While attending BCTC for a Design degree, it was obvious that I would eventually have to stretch my artistic muscles once again, but this time through various styles and programs. Using Photoshop, Illustrator, InDesign, and others would help me reclaim a glimmer of artistic talent that was dormant for many years, prior.
Like with the landscape composition I did prior to this one, I was tasked with creating another scene; however this one had to be a bit more “synthetic,” creating a cityscape using, yet again, only the most basic of tools Illustrator offers us. I had a picture in my arsenal that I really liked (which can be viewed here), and thought that it was both very doable (at this stage of my “development” with illustrator) and would also provide enough of a challenge to get me to think and try to do things differently than I had before.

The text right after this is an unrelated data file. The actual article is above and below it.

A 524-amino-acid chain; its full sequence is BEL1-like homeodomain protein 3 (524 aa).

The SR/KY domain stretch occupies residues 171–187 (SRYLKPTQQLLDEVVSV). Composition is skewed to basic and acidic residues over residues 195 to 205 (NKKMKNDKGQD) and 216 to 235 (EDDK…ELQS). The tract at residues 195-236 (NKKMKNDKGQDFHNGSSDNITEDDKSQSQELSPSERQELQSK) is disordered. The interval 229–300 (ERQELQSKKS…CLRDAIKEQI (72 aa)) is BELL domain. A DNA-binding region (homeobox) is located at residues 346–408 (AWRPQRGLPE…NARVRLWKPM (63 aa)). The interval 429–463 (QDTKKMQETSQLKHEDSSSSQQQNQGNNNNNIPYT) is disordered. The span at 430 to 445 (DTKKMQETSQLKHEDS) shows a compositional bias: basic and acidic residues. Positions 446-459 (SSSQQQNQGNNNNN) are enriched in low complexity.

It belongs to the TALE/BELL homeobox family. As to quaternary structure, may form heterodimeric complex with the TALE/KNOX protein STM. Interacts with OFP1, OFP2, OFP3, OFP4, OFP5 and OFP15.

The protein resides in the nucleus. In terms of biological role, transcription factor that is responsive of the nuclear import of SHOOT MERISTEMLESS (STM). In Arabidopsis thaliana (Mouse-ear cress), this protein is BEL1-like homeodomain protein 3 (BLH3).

Taking into account the shear density of the city below the majestic pool that floated above, I knew that if I were going to make the deadline for the project, I would have to “cut some corners,” as it were, and minimize the scope a bit (both in the scene itself and how I would actually be creating the objects, themselves). During a game jam I participated in a year prior, I had to create various concept art of various worlds, some having cityscapes on their surfaces (however, those were of a smaller scale than this one). I created different techniques for duplicating and distorting a handful of objects into half-a-dozen or more, and implemented those techniques into this piece; as you can probably tell, there is only around 5 unique buildings scattered about, while the rest of them are changed-up duplicates. I tried to spread out the objects to make sure there was no monotony or too much repetition anywhere to be found, and felt I came away with a better knowledge on a few things, mostly including how to use space and negative-space accordingly!